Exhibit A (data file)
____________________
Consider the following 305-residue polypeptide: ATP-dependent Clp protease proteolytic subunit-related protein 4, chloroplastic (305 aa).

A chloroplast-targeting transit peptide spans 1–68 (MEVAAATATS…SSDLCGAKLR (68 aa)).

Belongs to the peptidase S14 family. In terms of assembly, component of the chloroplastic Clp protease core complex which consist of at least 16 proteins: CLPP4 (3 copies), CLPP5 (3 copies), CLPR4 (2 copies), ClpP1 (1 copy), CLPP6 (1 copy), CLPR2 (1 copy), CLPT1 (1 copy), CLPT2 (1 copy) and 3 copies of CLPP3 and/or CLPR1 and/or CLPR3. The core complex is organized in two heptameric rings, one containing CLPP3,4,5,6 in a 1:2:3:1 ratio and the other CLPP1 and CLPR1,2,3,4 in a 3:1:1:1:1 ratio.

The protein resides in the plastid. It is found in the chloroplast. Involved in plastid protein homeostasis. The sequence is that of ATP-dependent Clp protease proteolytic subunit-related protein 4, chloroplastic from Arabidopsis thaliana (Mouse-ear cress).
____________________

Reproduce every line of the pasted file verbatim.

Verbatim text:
Consider the following 305-residue polypeptide: ATP-dependent Clp protease proteolytic subunit-related protein 4, chloroplastic (305 aa).

A chloroplast-targeting transit peptide spans 1–68 (MEVAAATATS…SSDLCGAKLR (68 aa)).

Belongs to the peptidase S14 family. In terms of assembly, component of the chloroplastic Clp protease core complex which consist of at least 16 proteins: CLPP4 (3 copies), CLPP5 (3 copies), CLPR4 (2 copies), ClpP1 (1 copy), CLPP6 (1 copy), CLPR2 (1 copy), CLPT1 (1 copy), CLPT2 (1 copy) and 3 copies of CLPP3 and/or CLPR1 and/or CLPR3. The core complex is organized in two heptameric rings, one containing CLPP3,4,5,6 in a 1:2:3:1 ratio and the other CLPP1 and CLPR1,2,3,4 in a 3:1:1:1:1 ratio.

The protein resides in the plastid. It is found in the chloroplast. Involved in plastid protein homeostasis. The sequence is that of ATP-dependent Clp protease proteolytic subunit-related protein 4, chloroplastic from Arabidopsis thaliana (Mouse-ear cress).